Spain's women's national team took one step towards the Olympic Games and several more towards equality, over a tense fortnight out of which a fragile peace emerged.

"Yes, we are happy," said defender Olga Carmona, after Spain thrashed Switzerland 5-0 in the Nations League in front of a record crowd in Cordoba, when asked if she wanted the current coach, Montse Tome, and her staff to stay.

Spain presented the Women's World Cup trophy, won in August, to over 14,000 supporters -- a new highest attendance for the team on home soil, with players doing a lap of honour at the end, delighted to focus on football again.

The team's joy in Sydney was irrevocably tainted by the actions of disgraced former Spanish football federation president Luis Rubiales, who forcibly kissed midfielder Jenni Hermoso on the lips during the medal ceremony.

It sparked a worldwide backlash, with over 80 players striking against the national team, with Rubiales eventually resigning three weeks later, still insisting the kiss was consensual.

The players capitalised on the chance to push through changes they had been demanding for months, years, "decades" even, according to captain Alexia Putellas.

The two-time Ballon d'Or winner and her Barcelona team-mate Irene Paredes were voted in as the squad's new leaders, for these Nations League matches at least, by their team-mates, under new coach Montse Tome.

The 41-year-old was initially viewed with great suspicion by the squad, as disliked former coach Jorge Vilda's assistant.

Before the World Cup 15 Spain stars staged another strike, against Vilda's methods and other federation issues, although many eventually relented.

In the wake of the Rubiales scandal, Vilda was sacked, with the federation scrambling to appease players and polish to their sullied image, at a time when they are bidding for the 2030 men's World Cup.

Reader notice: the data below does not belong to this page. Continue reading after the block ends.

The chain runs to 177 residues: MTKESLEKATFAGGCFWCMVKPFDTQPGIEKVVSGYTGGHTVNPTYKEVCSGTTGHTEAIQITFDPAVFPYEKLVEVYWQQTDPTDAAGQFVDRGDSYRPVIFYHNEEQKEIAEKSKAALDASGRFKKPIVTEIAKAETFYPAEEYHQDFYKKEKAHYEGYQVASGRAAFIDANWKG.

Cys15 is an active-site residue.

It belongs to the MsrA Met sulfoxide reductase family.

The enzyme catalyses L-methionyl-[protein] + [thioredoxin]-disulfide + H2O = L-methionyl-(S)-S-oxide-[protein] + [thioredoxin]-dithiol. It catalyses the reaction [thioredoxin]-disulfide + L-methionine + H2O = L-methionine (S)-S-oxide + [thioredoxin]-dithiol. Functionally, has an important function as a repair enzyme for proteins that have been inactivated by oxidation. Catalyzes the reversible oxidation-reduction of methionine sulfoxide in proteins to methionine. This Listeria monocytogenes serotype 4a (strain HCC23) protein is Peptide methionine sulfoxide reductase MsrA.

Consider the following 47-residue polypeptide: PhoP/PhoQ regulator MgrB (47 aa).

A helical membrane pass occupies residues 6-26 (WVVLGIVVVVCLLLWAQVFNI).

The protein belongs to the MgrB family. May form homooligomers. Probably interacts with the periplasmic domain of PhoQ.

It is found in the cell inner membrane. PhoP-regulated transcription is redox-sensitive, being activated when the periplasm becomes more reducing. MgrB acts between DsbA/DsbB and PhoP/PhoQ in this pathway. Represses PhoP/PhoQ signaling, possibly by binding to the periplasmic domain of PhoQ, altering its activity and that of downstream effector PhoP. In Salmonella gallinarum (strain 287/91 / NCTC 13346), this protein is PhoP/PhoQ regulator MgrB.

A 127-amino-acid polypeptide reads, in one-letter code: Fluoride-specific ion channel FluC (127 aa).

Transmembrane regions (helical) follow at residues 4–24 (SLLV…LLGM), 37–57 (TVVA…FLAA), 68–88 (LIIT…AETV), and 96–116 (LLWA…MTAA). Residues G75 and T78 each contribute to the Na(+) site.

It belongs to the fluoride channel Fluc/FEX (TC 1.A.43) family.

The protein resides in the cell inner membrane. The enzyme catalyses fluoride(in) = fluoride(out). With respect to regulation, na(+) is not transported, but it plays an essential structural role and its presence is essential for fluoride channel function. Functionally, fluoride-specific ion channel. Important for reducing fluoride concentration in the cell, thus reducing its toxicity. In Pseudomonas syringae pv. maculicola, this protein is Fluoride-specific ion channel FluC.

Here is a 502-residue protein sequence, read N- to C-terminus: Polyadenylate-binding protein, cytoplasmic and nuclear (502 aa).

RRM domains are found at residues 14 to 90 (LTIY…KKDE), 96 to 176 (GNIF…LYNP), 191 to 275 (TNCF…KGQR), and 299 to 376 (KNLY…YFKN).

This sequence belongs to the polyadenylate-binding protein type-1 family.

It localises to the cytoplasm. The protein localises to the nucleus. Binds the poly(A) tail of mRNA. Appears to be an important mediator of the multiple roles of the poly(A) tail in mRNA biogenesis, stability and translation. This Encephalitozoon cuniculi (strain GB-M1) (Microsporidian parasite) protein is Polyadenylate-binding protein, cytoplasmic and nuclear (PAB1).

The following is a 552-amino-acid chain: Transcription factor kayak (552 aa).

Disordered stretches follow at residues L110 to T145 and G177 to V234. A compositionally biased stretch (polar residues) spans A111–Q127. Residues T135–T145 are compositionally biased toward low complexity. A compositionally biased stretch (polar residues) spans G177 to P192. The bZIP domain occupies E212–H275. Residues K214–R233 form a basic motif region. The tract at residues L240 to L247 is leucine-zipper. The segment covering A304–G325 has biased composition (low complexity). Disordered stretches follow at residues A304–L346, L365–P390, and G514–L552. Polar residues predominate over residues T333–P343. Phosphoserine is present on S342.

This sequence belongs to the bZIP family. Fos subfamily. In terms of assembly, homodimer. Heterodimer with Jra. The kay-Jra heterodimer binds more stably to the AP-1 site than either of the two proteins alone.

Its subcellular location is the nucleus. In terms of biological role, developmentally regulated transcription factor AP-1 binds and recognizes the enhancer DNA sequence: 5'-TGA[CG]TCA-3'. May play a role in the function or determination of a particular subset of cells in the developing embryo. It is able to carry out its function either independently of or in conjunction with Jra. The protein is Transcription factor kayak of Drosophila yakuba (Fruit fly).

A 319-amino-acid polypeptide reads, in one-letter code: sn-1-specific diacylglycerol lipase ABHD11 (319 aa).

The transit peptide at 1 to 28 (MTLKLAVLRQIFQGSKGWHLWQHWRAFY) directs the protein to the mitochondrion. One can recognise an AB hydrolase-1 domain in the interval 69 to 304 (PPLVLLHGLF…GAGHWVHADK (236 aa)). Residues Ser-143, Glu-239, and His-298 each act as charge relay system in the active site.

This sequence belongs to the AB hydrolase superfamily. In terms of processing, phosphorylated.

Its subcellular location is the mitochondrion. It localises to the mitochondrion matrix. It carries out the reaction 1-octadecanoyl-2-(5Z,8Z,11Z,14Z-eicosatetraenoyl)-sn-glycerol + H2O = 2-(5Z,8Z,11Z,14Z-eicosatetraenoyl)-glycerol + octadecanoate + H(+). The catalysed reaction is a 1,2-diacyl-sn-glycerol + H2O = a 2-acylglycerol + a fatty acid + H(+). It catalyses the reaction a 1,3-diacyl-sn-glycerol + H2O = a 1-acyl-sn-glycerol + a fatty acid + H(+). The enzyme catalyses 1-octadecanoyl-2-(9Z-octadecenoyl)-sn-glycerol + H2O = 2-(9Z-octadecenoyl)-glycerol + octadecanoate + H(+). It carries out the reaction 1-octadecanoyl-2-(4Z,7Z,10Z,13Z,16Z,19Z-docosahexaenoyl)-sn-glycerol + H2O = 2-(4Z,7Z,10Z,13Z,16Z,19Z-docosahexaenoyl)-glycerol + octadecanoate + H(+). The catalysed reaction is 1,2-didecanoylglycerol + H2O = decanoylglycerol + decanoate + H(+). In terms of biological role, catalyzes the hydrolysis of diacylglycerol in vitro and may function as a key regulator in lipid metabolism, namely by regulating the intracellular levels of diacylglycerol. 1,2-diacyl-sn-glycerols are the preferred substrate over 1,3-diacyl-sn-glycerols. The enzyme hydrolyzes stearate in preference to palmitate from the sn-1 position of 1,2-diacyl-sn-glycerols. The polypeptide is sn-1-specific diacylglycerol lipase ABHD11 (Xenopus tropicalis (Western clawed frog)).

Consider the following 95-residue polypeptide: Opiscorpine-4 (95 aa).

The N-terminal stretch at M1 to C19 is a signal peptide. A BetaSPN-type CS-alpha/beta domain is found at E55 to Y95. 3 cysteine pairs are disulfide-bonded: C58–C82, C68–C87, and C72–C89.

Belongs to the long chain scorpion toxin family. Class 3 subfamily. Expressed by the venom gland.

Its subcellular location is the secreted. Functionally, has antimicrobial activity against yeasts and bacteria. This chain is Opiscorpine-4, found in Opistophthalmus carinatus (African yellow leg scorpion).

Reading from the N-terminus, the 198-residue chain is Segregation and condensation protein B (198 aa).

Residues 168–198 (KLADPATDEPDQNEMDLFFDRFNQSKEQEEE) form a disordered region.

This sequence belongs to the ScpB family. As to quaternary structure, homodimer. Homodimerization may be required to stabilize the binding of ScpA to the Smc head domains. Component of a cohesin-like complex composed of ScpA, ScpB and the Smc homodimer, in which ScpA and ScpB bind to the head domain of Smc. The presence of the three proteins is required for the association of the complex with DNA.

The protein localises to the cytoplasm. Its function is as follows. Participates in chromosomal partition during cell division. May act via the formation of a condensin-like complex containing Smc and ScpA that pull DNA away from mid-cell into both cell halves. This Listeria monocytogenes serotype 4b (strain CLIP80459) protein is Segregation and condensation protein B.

Despite Vilda and Rubiales' eventual departure, 39 players stayed on strike, demanding further changes in the federation, including "zero tolerance" for anyone infringing on the dignity of women's football, and other logistical improvements.

- Government intervention -

With the Nations League games against Sweden and Switzerland approaching fast, Tome selected a 23 player squad, the vast majority of whom were still on strike.

It created outrage among players, who gathered at the camp on Spain's east coast in the small town of Oliva, only because of the threat of losing their licences to play if they disobeyed.

The Spanish government intervened, and in a meeting which stretched into the early hours of the morning, a deal was struck between the players, the federation and the CSD (Spain's sports council).

Two players, Mapi Leon and Patri Guijarro, departed, but the rest stayed, with Putellas and Paredes explaining it was the best way to ensure the pledged progress would happen.

Putellas described the deal hopefully as a "turning point" for society, but Paredes said it was a long process and they still "can't see the light at the end of the tunnel".

The changes are happening. The federation sacked general secretary Andreu Camps, while other heads will roll in weeks to come.

Rubiales is in court on sexual assault charges over the kiss and has been given a restraining order preventing him coming into contact with Hermoso.

"If you don't fight, there's no prize," Cristina Fuentesal, 25, a teaching assistant from Malaga, told AFP, as she waited for Spain's team bus to arrive in Cordoba.

"The players have fought, knowing what's going on inside the federation -- we're with them until the end."

- Easing pressure ? -

Spain's two Nations League victories appeared to ease pressure on Tome, with the team aiming to earn Olympics qualification by reaching the Nations League final.

In her first press conference she was visibly agitated, but reinforced by the calming situation and Spain's performances, she spoke with more certainty and confidence.

Many questions remain ahead of the team's next Nations League matches at the end of October, including a key one -- will Hermoso return?

Tome did not select Hermoso to "protect" her, but the Pachuca player hit back with a statement on social media asking what she needed to be protected from.

Scores of supporters sporting her shirt outside the Nuevo Arcangel stadium in Cordoba hope she will return soon.

"We bought flights, hotel and everything before the World Cup final, because she's playing in Mexico and we obviously can't go there," said another fan, Alba, 32, who travelled to Cordoba from Barcelona.

"We came here to see (Hermoso) ... I hope she comes back because she deserves it, she's a player that brings a lot to the team and I think she has to be here."